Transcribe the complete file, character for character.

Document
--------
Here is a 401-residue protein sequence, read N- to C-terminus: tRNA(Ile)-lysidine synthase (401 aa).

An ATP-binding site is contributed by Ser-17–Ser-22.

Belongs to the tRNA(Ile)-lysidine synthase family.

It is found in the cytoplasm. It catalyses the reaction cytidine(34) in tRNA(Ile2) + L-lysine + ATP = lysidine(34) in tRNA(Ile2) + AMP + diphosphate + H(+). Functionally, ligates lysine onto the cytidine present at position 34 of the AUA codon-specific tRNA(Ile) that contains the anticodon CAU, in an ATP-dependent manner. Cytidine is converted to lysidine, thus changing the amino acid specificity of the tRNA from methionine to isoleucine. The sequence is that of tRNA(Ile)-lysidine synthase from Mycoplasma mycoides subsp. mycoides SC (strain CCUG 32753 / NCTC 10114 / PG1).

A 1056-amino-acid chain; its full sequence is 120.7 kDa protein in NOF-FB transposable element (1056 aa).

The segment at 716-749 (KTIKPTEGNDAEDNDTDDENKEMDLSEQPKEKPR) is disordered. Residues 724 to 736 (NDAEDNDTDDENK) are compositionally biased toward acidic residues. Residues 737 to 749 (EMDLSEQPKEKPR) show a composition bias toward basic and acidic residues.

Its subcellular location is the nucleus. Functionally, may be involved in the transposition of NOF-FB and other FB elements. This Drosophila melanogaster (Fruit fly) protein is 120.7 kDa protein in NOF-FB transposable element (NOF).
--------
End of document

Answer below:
Here is a 401-residue protein sequence, read N- to C-terminus: tRNA(Ile)-lysidine synthase (401 aa).

An ATP-binding site is contributed by Ser-17–Ser-22.

Belongs to the tRNA(Ile)-lysidine synthase family.

It is found in the cytoplasm. It catalyses the reaction cytidine(34) in tRNA(Ile2) + L-lysine + ATP = lysidine(34) in tRNA(Ile2) + AMP + diphosphate + H(+). Functionally, ligates lysine onto the cytidine present at position 34 of the AUA codon-specific tRNA(Ile) that contains the anticodon CAU, in an ATP-dependent manner. Cytidine is converted to lysidine, thus changing the amino acid specificity of the tRNA from methionine to isoleucine. The sequence is that of tRNA(Ile)-lysidine synthase from Mycoplasma mycoides subsp. mycoides SC (strain CCUG 32753 / NCTC 10114 / PG1).

A 1056-amino-acid chain; its full sequence is 120.7 kDa protein in NOF-FB transposable element (1056 aa).

The segment at 716-749 (KTIKPTEGNDAEDNDTDDENKEMDLSEQPKEKPR) is disordered. Residues 724 to 736 (NDAEDNDTDDENK) are compositionally biased toward acidic residues. Residues 737 to 749 (EMDLSEQPKEKPR) show a composition bias toward basic and acidic residues.

Its subcellular location is the nucleus. Functionally, may be involved in the transposition of NOF-FB and other FB elements. This Drosophila melanogaster (Fruit fly) protein is 120.7 kDa protein in NOF-FB transposable element (NOF).